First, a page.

On April 2, 2014, the U.S. Supreme Court struck down the federal law limiting overall campaign contributions individual donors can make to political parties, candidates and political action committees.
The vote removes a previous cap of total individual contributions from a donor per election cycle of $123,200. But the limit to a single candidate running for Congress of $2,600 per election remains in place.
Constitutional law expert Professor Ann Lousin said:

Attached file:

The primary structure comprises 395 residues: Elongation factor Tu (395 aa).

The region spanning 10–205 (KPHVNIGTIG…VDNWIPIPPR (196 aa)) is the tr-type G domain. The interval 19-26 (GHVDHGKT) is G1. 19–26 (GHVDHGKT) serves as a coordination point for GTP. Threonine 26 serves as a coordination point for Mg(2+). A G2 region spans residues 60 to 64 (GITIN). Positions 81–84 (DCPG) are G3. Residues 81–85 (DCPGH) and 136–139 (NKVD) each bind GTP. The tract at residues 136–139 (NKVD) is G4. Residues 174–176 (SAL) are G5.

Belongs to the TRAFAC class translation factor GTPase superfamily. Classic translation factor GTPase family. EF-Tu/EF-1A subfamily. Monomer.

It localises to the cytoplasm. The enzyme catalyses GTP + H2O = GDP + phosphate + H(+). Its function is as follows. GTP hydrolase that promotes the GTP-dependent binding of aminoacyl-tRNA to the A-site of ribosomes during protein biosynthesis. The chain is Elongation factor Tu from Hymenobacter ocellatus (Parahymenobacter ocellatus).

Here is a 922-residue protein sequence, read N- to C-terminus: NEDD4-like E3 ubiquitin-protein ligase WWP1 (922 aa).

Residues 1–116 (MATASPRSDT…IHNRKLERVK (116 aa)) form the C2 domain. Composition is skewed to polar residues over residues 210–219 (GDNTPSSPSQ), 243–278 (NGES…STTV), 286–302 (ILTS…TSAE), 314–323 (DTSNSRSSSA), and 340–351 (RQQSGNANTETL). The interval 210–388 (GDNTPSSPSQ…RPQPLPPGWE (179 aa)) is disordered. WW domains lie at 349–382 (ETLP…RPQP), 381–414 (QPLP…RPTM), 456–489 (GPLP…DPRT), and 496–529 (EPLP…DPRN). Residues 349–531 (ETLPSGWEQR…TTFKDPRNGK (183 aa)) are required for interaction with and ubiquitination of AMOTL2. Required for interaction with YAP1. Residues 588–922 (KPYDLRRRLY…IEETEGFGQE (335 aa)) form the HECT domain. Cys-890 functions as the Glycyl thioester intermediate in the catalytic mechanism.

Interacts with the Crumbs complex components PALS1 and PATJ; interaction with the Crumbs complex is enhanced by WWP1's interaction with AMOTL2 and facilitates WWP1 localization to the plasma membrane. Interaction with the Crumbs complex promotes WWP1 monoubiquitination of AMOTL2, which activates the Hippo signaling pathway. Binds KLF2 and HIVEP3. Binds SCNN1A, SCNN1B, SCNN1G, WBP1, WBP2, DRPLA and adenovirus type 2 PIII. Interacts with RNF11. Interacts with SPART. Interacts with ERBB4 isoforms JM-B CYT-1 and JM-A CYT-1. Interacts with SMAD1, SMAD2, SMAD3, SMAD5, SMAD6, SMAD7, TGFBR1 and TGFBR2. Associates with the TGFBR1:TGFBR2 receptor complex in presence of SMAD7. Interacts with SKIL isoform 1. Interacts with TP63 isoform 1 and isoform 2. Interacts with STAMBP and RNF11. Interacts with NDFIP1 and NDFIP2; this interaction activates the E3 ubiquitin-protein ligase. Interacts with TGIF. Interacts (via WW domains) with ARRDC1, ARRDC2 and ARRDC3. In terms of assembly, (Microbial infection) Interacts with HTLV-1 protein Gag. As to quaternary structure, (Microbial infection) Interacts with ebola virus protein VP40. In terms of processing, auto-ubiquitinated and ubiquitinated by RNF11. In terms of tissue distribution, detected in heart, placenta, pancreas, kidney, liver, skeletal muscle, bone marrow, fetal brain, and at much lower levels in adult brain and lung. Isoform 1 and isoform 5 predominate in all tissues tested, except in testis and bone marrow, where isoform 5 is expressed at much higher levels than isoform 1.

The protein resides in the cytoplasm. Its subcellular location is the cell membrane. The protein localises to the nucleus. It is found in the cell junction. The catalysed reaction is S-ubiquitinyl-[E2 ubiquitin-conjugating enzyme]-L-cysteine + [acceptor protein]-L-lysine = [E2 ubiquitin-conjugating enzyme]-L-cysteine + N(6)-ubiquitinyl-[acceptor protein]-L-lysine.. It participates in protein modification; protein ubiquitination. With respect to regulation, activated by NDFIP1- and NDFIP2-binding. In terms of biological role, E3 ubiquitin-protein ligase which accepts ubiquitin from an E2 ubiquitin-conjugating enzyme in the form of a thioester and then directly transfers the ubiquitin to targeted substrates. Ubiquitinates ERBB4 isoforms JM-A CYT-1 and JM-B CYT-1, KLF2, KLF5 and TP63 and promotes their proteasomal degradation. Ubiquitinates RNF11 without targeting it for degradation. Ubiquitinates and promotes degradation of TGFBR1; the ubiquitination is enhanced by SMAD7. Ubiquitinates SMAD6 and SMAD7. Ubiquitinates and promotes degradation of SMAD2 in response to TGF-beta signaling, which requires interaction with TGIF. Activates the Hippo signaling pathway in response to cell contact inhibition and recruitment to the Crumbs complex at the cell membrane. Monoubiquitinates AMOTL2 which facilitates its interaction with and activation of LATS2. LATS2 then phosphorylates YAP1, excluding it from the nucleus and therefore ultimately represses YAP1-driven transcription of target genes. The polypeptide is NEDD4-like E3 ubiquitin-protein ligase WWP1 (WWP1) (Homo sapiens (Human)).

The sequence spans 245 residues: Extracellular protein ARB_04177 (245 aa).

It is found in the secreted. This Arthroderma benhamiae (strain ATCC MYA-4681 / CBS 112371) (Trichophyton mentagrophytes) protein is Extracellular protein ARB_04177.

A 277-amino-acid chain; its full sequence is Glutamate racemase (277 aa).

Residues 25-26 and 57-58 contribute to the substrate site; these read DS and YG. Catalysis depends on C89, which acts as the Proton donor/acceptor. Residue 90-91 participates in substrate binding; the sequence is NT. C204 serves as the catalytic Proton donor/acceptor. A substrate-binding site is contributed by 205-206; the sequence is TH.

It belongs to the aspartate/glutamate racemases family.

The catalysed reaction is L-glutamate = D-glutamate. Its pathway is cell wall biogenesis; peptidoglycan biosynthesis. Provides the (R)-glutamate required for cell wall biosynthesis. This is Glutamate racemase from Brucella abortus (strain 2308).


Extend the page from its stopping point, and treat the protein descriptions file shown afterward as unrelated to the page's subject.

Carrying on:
“It was expected that the Supreme Court would strike down the broad ‘aggregate contributions’ limits in the federal campaign finance statute. The difference between the five in the majority and the four who wrote the dissenting opinion is whether the restrictions were ‘narrowly tailored’ to prevent corruption or the appearance of corruption. As the Court’s opinions since 1976 have shown, campaign practices have evolved over time, and campaign finance laws have also had to change. The majority’s opinion points out several ways that Congress can regulate contributions without running afoul of this case.”